On a more positive note, we estimate that deficits after capital accounts 
should slightly trend down to 6%-7% on average during our forecast scenario 
for 2012 to 2014. We factor in falling investments roughly in line with 
Campania's investment plan. We also estimate that the region's debt burden 
will stabilize in absolute terms, remaining below 75% of consolidated revenues 
until 2014. This is a moderate debt burden compared with the median of issuers 
in the 'BBB' category.

Liquidity
We assess Campania's liquidity as "neutral" and its access to external 
liquidity as "satisfactory," as our criteria define these terms.

Average available liquidity lines in 2011, which amounted to EUR590 million a 
month, together with cash holdings, cover 2012 debt service by almost 2x. 
Campania had not drawn on its liquidity line by July 31, 2012. We forecast 
under our base-case scenario that Campania will continue to draw on its 
liquidity line and we forecast that by year-end 2012 available credit lines 
together with cash holdings will cover 2013 debt service requirements by at 
least 1.2x. 

We understand that the past volatility in Campania's cash holdings, which 
prompted the region's use of cash advances, was due to central government 
delays in transferring health care-related revenues, and court judgments that 
blocked cash. 

The central government collects health care-related operating revenues, mainly 
value-added tax (VAT), the personal income tax (PIT) surcharge, the business 
tax, and in Campania's case, the equalization fund. It then transfers these 
proceeds to the region which, in turn, channels the money to health care 
units. In 2010 and 2011, the central government delayed some of these 
transfers, partly due to noncompliance with the health care restructuring 
plan. In response, the region drew on its liquidity lines to cover cash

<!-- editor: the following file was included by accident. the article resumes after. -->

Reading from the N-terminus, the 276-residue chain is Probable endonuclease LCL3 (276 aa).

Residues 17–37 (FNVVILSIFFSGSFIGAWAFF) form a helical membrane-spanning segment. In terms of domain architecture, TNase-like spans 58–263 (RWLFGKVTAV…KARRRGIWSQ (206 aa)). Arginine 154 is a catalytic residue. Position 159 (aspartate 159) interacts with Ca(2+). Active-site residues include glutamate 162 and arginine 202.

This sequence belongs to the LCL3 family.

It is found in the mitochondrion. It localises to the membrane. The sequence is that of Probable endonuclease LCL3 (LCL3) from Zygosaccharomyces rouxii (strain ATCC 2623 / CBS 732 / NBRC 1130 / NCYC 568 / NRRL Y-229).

shortfalls at health care units.

Campania's health care units have shown increasing payment delays to suppliers 
due to what we see as substandard accounting practices. These delays prompted 
an increasing number of lawsuits from 2009 to 2011, which led to court 
judgments seizing and/or blocking cash at certain health care units. That 
means cash provided by the region through its liquidity lines has not done 
much to ease the tight liquidity positions of its health care units.

Campania's stock of supplier debt, however, stabilized at the end of 2011 for 
the first time. The amount of liquidity blocked by courts has also decreased. 
And we estimate that supplier debt should shrink by the end of 2012 because of 
rescheduled agreements with health care suppliers.

Despite these positive movements in 2012, we continue to forecast a still 
large amount of payables at health care units, despite the decrease expected 
by the end of 2012. We also continue to factor in the risk that volatility in 
cash holdings at the regional level might continue, although to a lower extent 
than in the past, and we assume the region will continue to marginally draw on 
its liquidity lines for its daily operations. 

Outlook
The negative outlook reflects our view of the risk that Campania's liquidity 
could deteriorate.

We might lower our rating on Campania if we saw an increase in the risk that 
the central government could delay transfers to the region and exacerbate 
liquidity problems. In our view the risk of transfer delays could increase, 
although not necessarily, if the sovereign's credit profile deteriorated.

We see no upgrade potential for the rating at this stage.

Related Criteria And Research
     -- Methodology For Rating International Local And Regional Governments, 
Sept. 20, 2010

Ratings List
Downgraded
                                        To                 From
Campania (Region of)
 Issuer Credit Rating                   BBB/Negative/--    BBB+/Negative/--
 Senior Unsecured                       BBB                BBB+


Complete ratings information is available to subscribers of RatingsDirect on 
the Global Credit Portal at www.globalcreditportal.com. All ratings affected 
by this rating action can be found on Standard & Poor's public Web site at 
www.standardandpoors.com. Use the Ratings search box located in the left 
column.